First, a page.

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Surrey-bound comedian Jobrani will welcome B.C.’s relaxed masked mandate, just for laughs

The American’s delayed show at Bell theatre March 24 promises jokes about the pandemic and more
L.A.-based comedian Maz Jobrani brings his “Things Looking Bright” tour to theatres in Surrey and Vancouver in March. (Submitted photo)

American comedian Maz Jobrani wanted to be in Surrey a couple of months earlier than this, but the pandemic was problematic.

His “Things Looking Bright Tour” was supposed to hit Surrey’s Bell Performing Arts Centre in mid-January, but the date was pushed to Thursday, March 24, with a show at Vancouver’s Vogue Theatre the following night.

“I’ve been sitting here waiting for Canada to open up,” Jobrani said with a laugh during a phone call from his Los Angeles home.

Back in January, his Canada-avoiding tour brought him to theatres along the U.S. west coast.

“The Seattle one was weird because everybody was masked up in the theatre, and it felt like a good show,” Jobrani recalled. “But I got offstage and said to the opening act, ‘You know, it felt good but I didn’t really hear them laughing very loudly.’ He says, ‘Dude, they were masked.’ Ohhhh, right. I probably just couldn’t hear them laugh. I try to be realistic about how a show goes, but that one was just strange, the silence.”

Such mask-related issues for comedians are mitigated in B.C., now that people will no longer be required to wear masks in public indoor spaces, starting Friday (March 11).

Jobrani’s comedy show promises laughs about the pandemic, his family life and also politics. His left-of-centre views are voiced on a Twitter account that boasts more than 130,000 followers and proclaims “Bald is Beautiful.”


With some television and book-writing credits to his name, including the Simon & Schuster-published “I’m Not a Terrorist But I’ve Played One on TV,” Jobrani remains a road warrior when it comes to his comedy career.

“I started touring last spring when we got word of the vaccines and we thought things were going to change pretty fast,” Jobrani explained. “I called it the Things Are Looking Bright tour because of that, but what I didn’t anticipate is the number of people who were not going to take the vaccine, and slow everything down. So with the new variants and everything, the tour continued.”

Jobrani’s website bio describes him as “a comedian, actor and host of his own podcast, ‘Back to School with Maz Jobrani,’ on the All Things Comedy Network.”

He plays Fawz on the CBS comedy “Superior Donuts,” has appeared on other TV shows including “Grey’s Anatomy,” “Curb Your Enthusiasm” and “Shameless,” and has been a regular on “The Late Show with Stephen Colbert.”

Two years ago, when the pandemic first hit, Jobrani and other comedians scrambled to find other things to do – to make a living and also stay sane.

“Back in March of 2020, like everybody, I was cleaning every grocery item that was bought at the store, just a chaotic time in many ways,” he rememberd. “But then I remember watching John Legend and Chris Martin online and they turned a camera on themselves and did a free concert. I thought, ‘Oh, how great to be a musician because you really don’t need that audience reaction.’ But in comedy, you tell a joke and you need a laugh, and if you’re not hearing a laugh, the whole rhythm is thrown off, the set is thrown off. I wasn’t sure what to do with that.”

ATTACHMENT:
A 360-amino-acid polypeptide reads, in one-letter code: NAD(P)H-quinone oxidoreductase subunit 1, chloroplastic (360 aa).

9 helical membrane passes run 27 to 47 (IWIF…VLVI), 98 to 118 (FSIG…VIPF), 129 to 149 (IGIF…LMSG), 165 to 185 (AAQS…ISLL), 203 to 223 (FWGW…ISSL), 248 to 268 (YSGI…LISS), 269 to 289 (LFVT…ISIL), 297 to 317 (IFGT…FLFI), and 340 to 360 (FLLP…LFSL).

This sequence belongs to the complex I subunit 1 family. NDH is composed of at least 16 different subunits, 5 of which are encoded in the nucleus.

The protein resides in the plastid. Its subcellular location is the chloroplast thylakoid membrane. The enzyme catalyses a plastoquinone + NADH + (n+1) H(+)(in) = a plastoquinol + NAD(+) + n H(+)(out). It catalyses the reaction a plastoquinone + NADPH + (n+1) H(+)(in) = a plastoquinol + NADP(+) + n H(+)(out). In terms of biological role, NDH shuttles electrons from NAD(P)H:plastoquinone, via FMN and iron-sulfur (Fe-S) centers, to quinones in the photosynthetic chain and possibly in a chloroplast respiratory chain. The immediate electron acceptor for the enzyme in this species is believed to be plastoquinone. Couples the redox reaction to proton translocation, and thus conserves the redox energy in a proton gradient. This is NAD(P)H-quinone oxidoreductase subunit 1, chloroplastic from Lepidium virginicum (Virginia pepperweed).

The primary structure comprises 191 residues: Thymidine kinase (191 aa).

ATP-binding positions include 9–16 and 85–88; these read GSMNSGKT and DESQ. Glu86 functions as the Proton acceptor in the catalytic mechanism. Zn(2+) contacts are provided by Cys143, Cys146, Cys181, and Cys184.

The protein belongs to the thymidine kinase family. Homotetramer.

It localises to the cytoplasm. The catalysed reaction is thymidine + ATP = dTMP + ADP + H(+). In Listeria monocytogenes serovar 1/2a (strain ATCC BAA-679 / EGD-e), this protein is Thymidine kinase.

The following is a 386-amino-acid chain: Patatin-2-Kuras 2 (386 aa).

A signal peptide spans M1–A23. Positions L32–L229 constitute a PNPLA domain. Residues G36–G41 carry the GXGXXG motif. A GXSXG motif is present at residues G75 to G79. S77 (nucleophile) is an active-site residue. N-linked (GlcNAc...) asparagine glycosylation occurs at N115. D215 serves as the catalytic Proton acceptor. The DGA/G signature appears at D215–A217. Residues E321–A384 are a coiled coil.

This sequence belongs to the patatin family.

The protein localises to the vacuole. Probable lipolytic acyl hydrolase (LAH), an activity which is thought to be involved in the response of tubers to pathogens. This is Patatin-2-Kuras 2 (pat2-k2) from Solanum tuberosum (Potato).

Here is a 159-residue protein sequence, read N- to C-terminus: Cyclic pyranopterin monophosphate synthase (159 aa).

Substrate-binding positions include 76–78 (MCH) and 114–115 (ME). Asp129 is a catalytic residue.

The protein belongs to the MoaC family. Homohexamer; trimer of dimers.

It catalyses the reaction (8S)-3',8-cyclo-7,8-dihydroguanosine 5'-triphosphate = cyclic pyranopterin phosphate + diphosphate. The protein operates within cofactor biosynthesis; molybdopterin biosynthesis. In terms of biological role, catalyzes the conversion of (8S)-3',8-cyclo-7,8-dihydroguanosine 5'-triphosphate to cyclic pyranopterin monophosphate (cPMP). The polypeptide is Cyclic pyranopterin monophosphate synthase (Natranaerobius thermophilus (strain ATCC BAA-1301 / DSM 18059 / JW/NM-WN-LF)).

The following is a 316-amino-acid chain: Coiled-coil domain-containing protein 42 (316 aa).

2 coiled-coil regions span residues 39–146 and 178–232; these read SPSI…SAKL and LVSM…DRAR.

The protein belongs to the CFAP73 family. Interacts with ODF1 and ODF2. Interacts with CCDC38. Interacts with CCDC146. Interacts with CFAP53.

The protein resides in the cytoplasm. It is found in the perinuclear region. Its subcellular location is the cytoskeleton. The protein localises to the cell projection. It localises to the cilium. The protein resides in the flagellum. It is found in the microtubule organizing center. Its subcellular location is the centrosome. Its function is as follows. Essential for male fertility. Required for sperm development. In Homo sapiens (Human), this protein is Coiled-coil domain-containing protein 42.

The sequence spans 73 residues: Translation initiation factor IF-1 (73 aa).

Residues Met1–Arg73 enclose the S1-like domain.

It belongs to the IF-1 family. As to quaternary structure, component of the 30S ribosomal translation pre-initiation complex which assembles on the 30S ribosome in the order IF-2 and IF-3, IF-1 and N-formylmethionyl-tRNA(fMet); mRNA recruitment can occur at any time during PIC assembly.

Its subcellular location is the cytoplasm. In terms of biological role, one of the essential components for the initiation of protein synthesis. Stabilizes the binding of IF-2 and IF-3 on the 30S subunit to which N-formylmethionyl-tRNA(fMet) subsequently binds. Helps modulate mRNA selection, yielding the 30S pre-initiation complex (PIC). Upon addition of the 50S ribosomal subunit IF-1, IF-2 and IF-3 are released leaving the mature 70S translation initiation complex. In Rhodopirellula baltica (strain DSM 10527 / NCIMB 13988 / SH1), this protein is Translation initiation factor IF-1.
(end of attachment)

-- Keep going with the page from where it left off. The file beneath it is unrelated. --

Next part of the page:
But then he went live on Instagram, and found an audience.

“I thought, ‘Screw the laughs, I’ll just get in there and talk about my life, what’s going on, all the craziness.’ We had a mouse that came and went in the house, so I was chasing this mouse and was just ranting about that. Then it became like this fulltime job, because every day at around 4 o’clock I had to come up with new material – the pressure, you know. And I couldn’t just talk about this mysterious mouse.”

Jobrani later did some Zoom and drive-in shows, with audience members in their cars. He also released a video of a pre-pandemic performance he did in Dubai.

“I did a little introduction which I filmed in a closet, like, ‘Hey everyone, this is a show I recorded before the pandemic, which is why nobody in the audience is wearing a mask, and now I’m in a closet telling you all about it,’ you know.”

Tickets for Jobrani’s show at the Bell start at $48.05 for a balcony seat, or fans can pay $106.80 for VIP. Visit for details, or call 604-507-6355. The event is presented by the Just For Laughs company.

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Tom Zillich

About the Author: Tom Zillich

I cover entertainment, sports and news stories for the Surrey Now-Leader, where I've worked for more than half of my 30-plus years in the newspaper business.
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